Robin Hood's Butts (Combridge)

From International Robin Hood Bibliography
Locality
Coordinate 52.93673, -1.871246
Adm. div. Staffordshire
Vicinity c. 630 m W of Combridge; c. 3 km N of Uttoxeter
Type Natural feature
Interest Robin Hood name
Status Defunct?
First Record 1658
A.k.a. Robin Hood's butts
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Robin Hood's Butts (Combridge).
What remains of Robin Hood's Butts / Google Earth Street View.

By Henrik Thiil Nielsen, 2020-10-16. Revised by Henrik Thiil Nielsen, 2020-10-21.

An alleged 'low' or barrow west of Lowfields, near Combridge, about 3 km north of Uttoxeter, was known as 'Robin Hood's Butts', apparently as early as 1658. According to an archaelogical field investigator who visited the site no later than 1957, the feature which was interpreted by an antiquary and a local historian as a prehistoric monument is 'obviously a fairly modern plantation ring'.[1] According to local tradition, Robin Hood shot an arrow there from some point in Stubwood, c. 2.5 km to the north-northeast.

Robert Plot in his Natural History of Stafford-shire (1686) notes what he takes for a Saxon burial mound 'in a place call'd Low-field about a quarter of a mile West from Combridg'.[2] In 1865, the local historian Francis Redfern notes that '[a] barrow still exists at Lowfields with trees growing upon it' (see Allusions below). He cites the name 'Robin Hood's Butts' and mentions a tradition to the effect that arrows shot by Robin Hood from some place in Stubwood (c. 2.5 km NNE) called White Gate had landed on the mound. According to a tradition current among local peasants, at one time a battle had been fought at Lowfields. Redfern concludes that the mound, which he notes was 'but slightly elevated above the surrounding surface', may have been part of a cemetery from that time. He gives a somewhat more elaborate account in the second edition of his local history of Uttoxeter, published 1886 (see Allusions below). The 'old survey of Uttoxeter parish' he cites in the latter as source for the name 'Robin Hood's Butts' should almost certainly be identified with Peter Lightfoot's 'Survey of Uttoxeter' (1658).[3]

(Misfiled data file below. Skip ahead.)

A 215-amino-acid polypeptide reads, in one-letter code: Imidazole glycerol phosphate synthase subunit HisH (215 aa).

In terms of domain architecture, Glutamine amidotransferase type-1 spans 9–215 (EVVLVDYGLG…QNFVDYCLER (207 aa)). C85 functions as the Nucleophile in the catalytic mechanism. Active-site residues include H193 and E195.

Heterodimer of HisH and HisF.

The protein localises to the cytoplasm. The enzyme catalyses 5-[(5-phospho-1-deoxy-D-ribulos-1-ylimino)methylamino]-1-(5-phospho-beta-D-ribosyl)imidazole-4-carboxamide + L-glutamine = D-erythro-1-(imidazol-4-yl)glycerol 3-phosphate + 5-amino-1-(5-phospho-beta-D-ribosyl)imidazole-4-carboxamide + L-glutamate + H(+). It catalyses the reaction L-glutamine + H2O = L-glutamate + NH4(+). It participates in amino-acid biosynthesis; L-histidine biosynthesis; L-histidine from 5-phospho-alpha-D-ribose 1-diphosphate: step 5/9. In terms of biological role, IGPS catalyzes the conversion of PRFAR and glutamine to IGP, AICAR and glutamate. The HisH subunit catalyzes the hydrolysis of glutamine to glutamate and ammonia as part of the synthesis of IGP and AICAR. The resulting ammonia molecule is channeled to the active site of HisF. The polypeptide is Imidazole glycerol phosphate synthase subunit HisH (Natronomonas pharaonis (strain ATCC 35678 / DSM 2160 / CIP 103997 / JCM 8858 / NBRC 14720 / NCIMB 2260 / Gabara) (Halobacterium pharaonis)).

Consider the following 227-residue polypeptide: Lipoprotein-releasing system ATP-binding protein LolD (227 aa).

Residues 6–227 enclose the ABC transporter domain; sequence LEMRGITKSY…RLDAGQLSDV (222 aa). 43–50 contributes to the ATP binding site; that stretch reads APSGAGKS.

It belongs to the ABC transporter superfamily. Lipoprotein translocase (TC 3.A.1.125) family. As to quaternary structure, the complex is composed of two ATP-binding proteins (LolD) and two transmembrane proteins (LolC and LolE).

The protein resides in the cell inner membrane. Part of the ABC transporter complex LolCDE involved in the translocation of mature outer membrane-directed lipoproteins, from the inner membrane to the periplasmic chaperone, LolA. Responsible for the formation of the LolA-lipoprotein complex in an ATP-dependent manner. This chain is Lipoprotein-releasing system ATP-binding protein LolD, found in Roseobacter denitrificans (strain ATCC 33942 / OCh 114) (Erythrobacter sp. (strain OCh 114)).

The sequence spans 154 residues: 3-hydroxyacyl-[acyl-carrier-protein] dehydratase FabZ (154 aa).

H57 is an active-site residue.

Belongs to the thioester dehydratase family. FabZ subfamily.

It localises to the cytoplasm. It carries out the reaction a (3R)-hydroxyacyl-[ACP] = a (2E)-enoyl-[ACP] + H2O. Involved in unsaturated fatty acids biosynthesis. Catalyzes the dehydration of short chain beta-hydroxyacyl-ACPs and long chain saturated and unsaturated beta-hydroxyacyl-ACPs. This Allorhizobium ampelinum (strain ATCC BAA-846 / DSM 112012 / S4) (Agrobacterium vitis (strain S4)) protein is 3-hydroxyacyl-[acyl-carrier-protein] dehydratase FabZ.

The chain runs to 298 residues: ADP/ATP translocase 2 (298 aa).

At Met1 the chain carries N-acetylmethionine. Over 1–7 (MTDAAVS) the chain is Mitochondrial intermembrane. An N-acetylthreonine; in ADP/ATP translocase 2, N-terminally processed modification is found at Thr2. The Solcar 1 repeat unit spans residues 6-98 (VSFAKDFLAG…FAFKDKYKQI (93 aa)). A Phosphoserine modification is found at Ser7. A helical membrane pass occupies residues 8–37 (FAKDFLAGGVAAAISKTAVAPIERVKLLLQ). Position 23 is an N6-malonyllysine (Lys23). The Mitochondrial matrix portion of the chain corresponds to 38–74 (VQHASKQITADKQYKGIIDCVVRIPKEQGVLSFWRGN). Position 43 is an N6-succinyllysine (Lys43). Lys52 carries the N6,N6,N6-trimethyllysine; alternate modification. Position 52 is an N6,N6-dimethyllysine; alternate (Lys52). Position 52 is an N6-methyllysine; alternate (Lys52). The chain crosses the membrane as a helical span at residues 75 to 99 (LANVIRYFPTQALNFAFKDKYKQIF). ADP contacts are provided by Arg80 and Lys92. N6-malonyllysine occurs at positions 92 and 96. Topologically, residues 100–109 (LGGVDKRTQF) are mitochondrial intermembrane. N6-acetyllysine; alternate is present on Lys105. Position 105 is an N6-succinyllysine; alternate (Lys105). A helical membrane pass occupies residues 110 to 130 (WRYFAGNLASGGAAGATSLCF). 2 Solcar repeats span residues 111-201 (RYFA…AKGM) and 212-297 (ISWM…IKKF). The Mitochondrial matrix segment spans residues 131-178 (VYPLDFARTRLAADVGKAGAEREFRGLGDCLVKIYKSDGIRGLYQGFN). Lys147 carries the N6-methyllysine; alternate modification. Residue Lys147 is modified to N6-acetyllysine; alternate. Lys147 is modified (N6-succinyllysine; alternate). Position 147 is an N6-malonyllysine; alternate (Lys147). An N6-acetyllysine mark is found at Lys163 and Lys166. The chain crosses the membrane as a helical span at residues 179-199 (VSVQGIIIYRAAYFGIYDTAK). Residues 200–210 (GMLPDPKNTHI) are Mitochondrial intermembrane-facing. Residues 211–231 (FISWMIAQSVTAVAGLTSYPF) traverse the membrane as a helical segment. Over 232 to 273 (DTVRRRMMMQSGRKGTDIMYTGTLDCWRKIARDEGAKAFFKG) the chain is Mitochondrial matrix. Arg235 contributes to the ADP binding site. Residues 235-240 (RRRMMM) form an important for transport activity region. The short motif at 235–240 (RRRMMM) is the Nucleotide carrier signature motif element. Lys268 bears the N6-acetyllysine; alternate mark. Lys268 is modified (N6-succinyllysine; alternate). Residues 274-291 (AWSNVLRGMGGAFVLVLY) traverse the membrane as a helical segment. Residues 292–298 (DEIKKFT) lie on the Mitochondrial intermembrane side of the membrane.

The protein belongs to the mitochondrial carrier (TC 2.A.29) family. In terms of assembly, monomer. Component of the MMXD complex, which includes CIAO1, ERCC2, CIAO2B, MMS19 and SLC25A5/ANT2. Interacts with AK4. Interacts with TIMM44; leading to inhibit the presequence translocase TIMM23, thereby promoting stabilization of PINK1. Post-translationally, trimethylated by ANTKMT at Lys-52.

An archaeological report of c. 1957 finds 'no trace of a barrow or anything else of significance' and states that '[t]he circular bank and ditch described by Redfern is [sic] obviously a fairly modern plantation ring'.[4] IRHB has not been able to identify the 'White Gate' in Stubwood at which Robin Hood was said to have been standing when performing his feats of flight shooting.

Allusions

1865 - Redfern, Francis - History of Town of Uttoxeter (1)

A barrow still exists at Lowfields with trees growing upon it. It is called "Robin Hood's butts," and the place from whence he is said to have shot his arrows from the trusty bow, is placed at the White Gate on the Stubwood. This low is but slightly elevated above the surrounding surface. Fragments of swords are said to have been turned up near it, in the course of draining operations which have been carried on. There is a tradition current among the peasantry, that a battle was at one time fought at Low Fields, and the appearance of the low would lead one to the belief that it is a Saxon barrow, and may form part of a cemetery of that period.[5]

1886 - Redfern, Francis - History and Antiquities of Town of Uttoxeter (1)

[...] there is what has every evidence of being a Saxon cemetery in Uttoxeter parish at Low Fields, where it has hitherto been supposed there was only an ordinary tumulus. A slightly raised mound of this character, and of but small extent, certainly exists in the field just on the north-east side of the place hitherto supposed to be a low, but now the trees and impenetrable brushwood have been cleared away from the site conjectured to have been a barrow, it proves to be an extensive cemetery enclosed by a circular ditch and fence. Over the surface of the enclosure there are slightly raised earthern banks in the form of a cross, and which must indicate it to be a Saxon Christian burial ground. One of these remains has the name of Robin Hood's butts, and the land on which they exist is so denominated in an old survey of Uttoxeter parish. The position from which he is stated to have shot his arrows from his trusty bow, is placed at the White Gate at Stubwood. There is a prevalent tradition also, that a great battle has been fought at Low Fields in remote times, and [p. 87:] that the contest surged in that direction from Rocester, and it is said that fragments of swords have been dug up thereabouts.[6]

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Background

Also see

Notes